Faye Fisher was quite content with life, she had gotten a job as a kitchen scullion at the finest restaurant in town. Thanks to her natural cook trait she had soon been promoted and now she was already a vegetable slicer, she could not be prouder of herself. Her dream was to become a celebrated five-star chef. However, her mother had been talking about finding her a position at the Royal Castle, as a chef. It was a most honorable position and would certainly give the Fishers a good reputation, but for Faye personally, it was not on her path to fulfilling her life time wish. She wanted to make her parents proud, but at the same time, she wasn’t sure she would give up her dream so easily.
It was crucial that all peasants worked as hard as they could, the taxes in Castle Keep were very harsh for a simple peasant and unless everybody in the family brought in their part, it could mean debts or even jail for a poor peasant. As a teenager, Byram was able to find himself a job at the grocers, something that was of great relief to his parents, who were afraid his commitment issues would be a problem for an employer. He would take the horse and ride to work every morning, and the ride gave him some time for reflexion. He was a loner, which meant he rather enjoyed his time on his own. It was rather a nuisance for his parents to have an eldest son so mediocre and with lack of focus and conviction. The only reasonably good trait he had gained was being good, but the rest would not take him far in life.
It could almost seem that the Fishers were condemned to a life of unhappiness, for the youngest son, little Nigel, was not happy of his lot either. As a bookworm he longed to learn how to read and study old scriptures and even write a word or two. However, since there was no money to send him to school, he was condemned to a life as an illiterate. His only chance of learning to read and write was to take vows and join the monastery. Reading and writing was not considered important for a simple peasant whose meaning in life was to work the lands, and Nigel’s parents could not understand his longing for books. Whenever he had some time off he would go to the monastery and look at the books in the library there and dream of a different life.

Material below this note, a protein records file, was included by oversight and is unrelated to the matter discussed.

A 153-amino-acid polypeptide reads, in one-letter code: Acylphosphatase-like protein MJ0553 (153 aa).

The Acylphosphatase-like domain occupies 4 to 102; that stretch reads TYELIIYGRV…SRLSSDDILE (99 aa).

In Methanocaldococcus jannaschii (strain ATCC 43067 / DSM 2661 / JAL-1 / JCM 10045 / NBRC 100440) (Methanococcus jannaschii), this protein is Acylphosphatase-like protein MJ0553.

Concerned of the well-being of his youngest, William would take him on his trips up to the lake and fish together. The quietness of the outdoors was a good relaxation for the two.
“What is this nonsense about taking vows, my son?” William asked Nigel when they were out fishing one day.
“I would rather like to learn how to read,” he answered.
The sky was bright blue and the fish were taking quite easily that particular afternoon, it would be a good catch to bring home.
“What good would that do you as a peasant?” the father answered. “You will probably stay on and run our farm, son, your older brother would do no good running it. It must be you.”
That was it, they did not speak again about the subject.
It wasn’t only the Fisher children who were struggling with their possibilities in life. Anne, who was halfway into becoming an elder, started thinking about her own life. She had devoted herself so selflessly to the medical career, that she had forgotten all about fulfilling her dream of reaching physical perfection. Now that Miss Bega Wall had come around to do some sparing, and was interested in martial arts, it had ignited a light in Anne. Maybe it wasn’t too late to take on the quest of fulfilling her dream, after all, but how would she find the time between everything that needed to be done at a farm?